My own experience with ASMOs in East Africa is that they are often made up of Christians, including many women (perhaps the majority). They see past the corrupted lifestyles of many of their selfish, independent fellow miners and are keen to implement community benefits, build churches, and disciple colleagues. Presently they have few of the managerial skills and none of the financial capacity to accumulate the quantities required for sustainable exports to the ethical jewellery manufacturers who are standing by with a known market but insufficient raw material.
International Christian responses
Christians can help, starting for example as consumers by putting pressure on their local High Street Jewellers to subscribe to fair trade systems and by purchasing wedding rings (that great symbol of love) which are made from fairly traded gold.
Readers can also help by seeking to raise the profiles of the organisations listed above which are making genuine attempts to promote responsible mining. ASM in the developing world comes up quite frequently in the media (which focus on child labour, conflict funding, and pollution); and the typical response is to ban it outright, despite the fact that it is unlikely to go away. My own experience is that people appreciate hearing of efforts being made to overcome the generally negative media profile of ASM; and this can create interesting conversations.
Where readers may be resident in—or involved in organisations working in—countries affected by ASM, they can review the standards set by, for example, Fairtrade Gold or the Alliance for Responsible Mining (available online) and talk to their staff or congregations about offering help to the miners in reaching certification.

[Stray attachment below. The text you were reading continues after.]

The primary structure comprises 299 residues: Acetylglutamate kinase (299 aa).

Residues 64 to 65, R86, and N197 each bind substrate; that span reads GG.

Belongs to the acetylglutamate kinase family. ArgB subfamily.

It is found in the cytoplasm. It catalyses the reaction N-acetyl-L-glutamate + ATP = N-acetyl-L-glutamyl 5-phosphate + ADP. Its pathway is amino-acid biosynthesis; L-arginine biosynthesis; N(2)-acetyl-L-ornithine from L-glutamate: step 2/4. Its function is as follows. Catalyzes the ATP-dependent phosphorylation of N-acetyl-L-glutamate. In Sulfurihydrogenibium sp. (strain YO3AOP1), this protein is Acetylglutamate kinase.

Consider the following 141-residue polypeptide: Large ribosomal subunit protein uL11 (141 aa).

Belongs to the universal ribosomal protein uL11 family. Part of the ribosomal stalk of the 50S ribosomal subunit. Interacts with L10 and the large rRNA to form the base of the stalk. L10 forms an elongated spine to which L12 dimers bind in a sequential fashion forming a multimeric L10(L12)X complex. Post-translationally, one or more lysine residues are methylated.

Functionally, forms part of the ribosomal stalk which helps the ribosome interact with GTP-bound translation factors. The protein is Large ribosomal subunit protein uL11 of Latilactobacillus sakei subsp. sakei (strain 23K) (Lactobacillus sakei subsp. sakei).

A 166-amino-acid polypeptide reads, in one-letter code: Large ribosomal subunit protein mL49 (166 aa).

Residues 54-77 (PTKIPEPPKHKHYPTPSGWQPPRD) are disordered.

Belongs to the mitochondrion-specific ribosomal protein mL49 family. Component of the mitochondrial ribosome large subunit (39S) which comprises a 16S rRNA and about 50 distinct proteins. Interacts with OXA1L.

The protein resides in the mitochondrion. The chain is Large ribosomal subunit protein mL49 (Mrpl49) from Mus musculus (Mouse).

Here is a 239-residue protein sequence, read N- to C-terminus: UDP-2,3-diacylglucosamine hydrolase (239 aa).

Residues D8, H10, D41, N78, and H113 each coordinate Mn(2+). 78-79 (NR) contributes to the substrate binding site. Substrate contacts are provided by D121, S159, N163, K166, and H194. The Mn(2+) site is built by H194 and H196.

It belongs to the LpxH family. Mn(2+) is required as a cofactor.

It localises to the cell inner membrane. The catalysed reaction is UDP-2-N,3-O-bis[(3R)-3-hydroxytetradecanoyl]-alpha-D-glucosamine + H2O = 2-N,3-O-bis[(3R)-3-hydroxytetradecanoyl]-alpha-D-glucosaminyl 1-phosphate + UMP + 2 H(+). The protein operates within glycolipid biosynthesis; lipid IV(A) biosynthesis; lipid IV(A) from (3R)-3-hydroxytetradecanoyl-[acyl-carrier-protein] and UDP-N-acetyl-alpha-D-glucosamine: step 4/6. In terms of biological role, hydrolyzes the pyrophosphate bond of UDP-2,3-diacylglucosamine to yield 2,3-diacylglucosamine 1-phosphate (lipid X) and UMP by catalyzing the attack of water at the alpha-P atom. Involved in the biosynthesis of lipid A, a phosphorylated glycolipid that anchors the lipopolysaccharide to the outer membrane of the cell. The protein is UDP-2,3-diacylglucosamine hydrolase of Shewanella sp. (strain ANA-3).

A role for ethical capitalism
In order to make a real difference in the lives of miners and their families and communities, ASMOs need international ethical capitalism, ie people with some money who accept high risks and a wide range of possible returns on their investment. These investors will know that this is not charity but conscientious business aimed at helping the poor to escape the social injustices of subsistence mining and helping the environment escape the impacts of poor mining practices, especially mercury. Readers based in richer parts of the world could even look out for financiers seeking investments that will make a difference in establishing the kingdom of God, irrespective of the risks involved. Investing capital (from USD $5,000 to $50,000) through relevant funds (such as the CRED Foundation) would lead to partnerships with selected ASMOs, helping them to get the working capital required to accumulate gold for export and/or to purchase mercury-free gold processing technology.
In conclusion, it comes down to Christians worldwide catching this wave of opportunity and making positive changes in response to the challenges of ASM.
- The Economist had an article in May 2016, accessible at http://www.economist.com/news/middle-east-and-africa/21698262-boom-artisanal-mining-offers-lessons-development-praise-small-miners. Another example, with excellent photographs, can be found at http://www.bbc.co.uk/news/in-pictures-29410298. A more technical description can be found at http://www.miningfacts.org/communities/what-is-artisanal-and-small-scale-mining/, and of course there is always Wikipedia at https://en.wikipedia.org/wiki/Artisanal_mining. ↑
- Editor’s Note: See article entitled ‘Stewardship and Justice: A challenge for Christian consumers’ by Carrie Ngangnang, with response by Bosela Eale, in the November 2013 issue of Lausanne Global Analysis. ↑